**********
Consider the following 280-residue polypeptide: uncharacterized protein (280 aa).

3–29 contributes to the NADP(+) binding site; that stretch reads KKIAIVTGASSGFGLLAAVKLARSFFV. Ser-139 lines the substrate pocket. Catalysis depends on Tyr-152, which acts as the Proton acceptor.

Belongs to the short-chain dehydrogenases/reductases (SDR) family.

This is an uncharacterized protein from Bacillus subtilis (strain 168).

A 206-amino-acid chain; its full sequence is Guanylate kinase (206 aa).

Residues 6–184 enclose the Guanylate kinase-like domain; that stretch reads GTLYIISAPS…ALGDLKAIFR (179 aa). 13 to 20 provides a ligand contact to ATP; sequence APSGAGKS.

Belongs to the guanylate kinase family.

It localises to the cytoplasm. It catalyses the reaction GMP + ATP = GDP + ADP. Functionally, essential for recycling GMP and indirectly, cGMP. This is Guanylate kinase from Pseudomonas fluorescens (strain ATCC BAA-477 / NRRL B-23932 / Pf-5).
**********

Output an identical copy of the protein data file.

Consider the following 280-residue polypeptide: uncharacterized protein (280 aa).

3–29 contributes to the NADP(+) binding site; that stretch reads KKIAIVTGASSGFGLLAAVKLARSFFV. Ser-139 lines the substrate pocket. Catalysis depends on Tyr-152, which acts as the Proton acceptor.

Belongs to the short-chain dehydrogenases/reductases (SDR) family.

This is an uncharacterized protein from Bacillus subtilis (strain 168).

A 206-amino-acid chain; its full sequence is Guanylate kinase (206 aa).

Residues 6–184 enclose the Guanylate kinase-like domain; that stretch reads GTLYIISAPS…ALGDLKAIFR (179 aa). 13 to 20 provides a ligand contact to ATP; sequence APSGAGKS.

Belongs to the guanylate kinase family.

It localises to the cytoplasm. It catalyses the reaction GMP + ATP = GDP + ADP. Functionally, essential for recycling GMP and indirectly, cGMP. This is Guanylate kinase from Pseudomonas fluorescens (strain ATCC BAA-477 / NRRL B-23932 / Pf-5).